Dementra Sine Die -
A Quiet Land Of Fear

(CD2012, 53:51, BloodRock records BRRCD011)

The tracks:
  1- Red Sky Of Sorrow
  2- Black Swan
  3- A Quiet Land Of Fear
  4- 0 Kilometres To Nothing
  5- Ancestral Silence
  6- Silent Sun
  7- Distances
  8- Inanis
  9- That Day I Will Disappear Into The Sun

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One of the nicest things about music is that everyone has an opinion about a particular album or a musical style. The albums I get to review usually correspond broadly with my musical taste. Being qualified as an open minded person as far as music is concerned I sometimes get a promo CD that's tough to write about. Without doubt one of these albums is A Quiet Land Of Fear, the second album of the Italian band Dementra Sine Die consisting of Marco Paddeu (vocals, guitar), Adriano Magliocco (bass), Marcello Fattore (drums) and Matteo Orlandi (keyboards). The band's line-up remained the same since their debut Council From Kaos (2008).

Musically A Quiet Land Of Fear contains a kind of moody and dark progressive space rock, slightly reminding me of Tool, especially in the bass parts, but it never reaches the quality or intensity of this American metal band. The bass guitar in 0 Kilometres To Nothing gives me that Tool feel, but both the synthesizer and the bass sound too weak to impress. However, this song is a good example of how the entire album sounds like. Most songs are similarly built up with a promising start, a middle section wherein chaos rules, singing that doesn't make any impression and a more powerful end. Besides Tool, there are some hidden Radiohead and Porcupine Tree influences. To be honest, this band really do the best they can, but the only instrumentalist that has some impact on me is drummer Marcello Fattore, who probably would be better off playing in a more talented band.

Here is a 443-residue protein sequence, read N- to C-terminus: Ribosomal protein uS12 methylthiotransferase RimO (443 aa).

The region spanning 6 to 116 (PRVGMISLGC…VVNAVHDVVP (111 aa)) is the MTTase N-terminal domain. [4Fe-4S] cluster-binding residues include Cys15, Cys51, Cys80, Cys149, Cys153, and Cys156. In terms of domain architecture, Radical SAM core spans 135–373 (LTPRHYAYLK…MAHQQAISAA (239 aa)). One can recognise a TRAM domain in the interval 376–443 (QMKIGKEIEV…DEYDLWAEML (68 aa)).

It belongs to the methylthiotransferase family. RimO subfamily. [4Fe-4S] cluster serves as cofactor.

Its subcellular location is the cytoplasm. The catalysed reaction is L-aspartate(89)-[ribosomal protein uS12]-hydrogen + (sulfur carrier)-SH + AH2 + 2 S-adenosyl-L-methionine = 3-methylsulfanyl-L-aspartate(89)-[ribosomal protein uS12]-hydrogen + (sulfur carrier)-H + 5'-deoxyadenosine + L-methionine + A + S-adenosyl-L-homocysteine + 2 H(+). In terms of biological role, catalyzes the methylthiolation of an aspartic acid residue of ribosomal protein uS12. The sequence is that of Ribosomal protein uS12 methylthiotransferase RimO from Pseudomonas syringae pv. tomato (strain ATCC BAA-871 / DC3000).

As I said before, the second album of Dementra Sine Die is a tough one to review. I think it will hardly find its way to fans of progressive rock. The mixture of doomy space rock, chaotic electronics and even some jazzy elements lacks quality and the musical level of the individual band members is just mediocre. Occasionally some nice fills or riffs can be heard and during Distances the bass sounds pretty good, but that's not enough to call it a great composition. This album only suits people that have an open mind for moody space rock, drenched in electronics, and played on top of a Toolish background.

**+ Pedro Bekkers (edited by Peter Willemsen)

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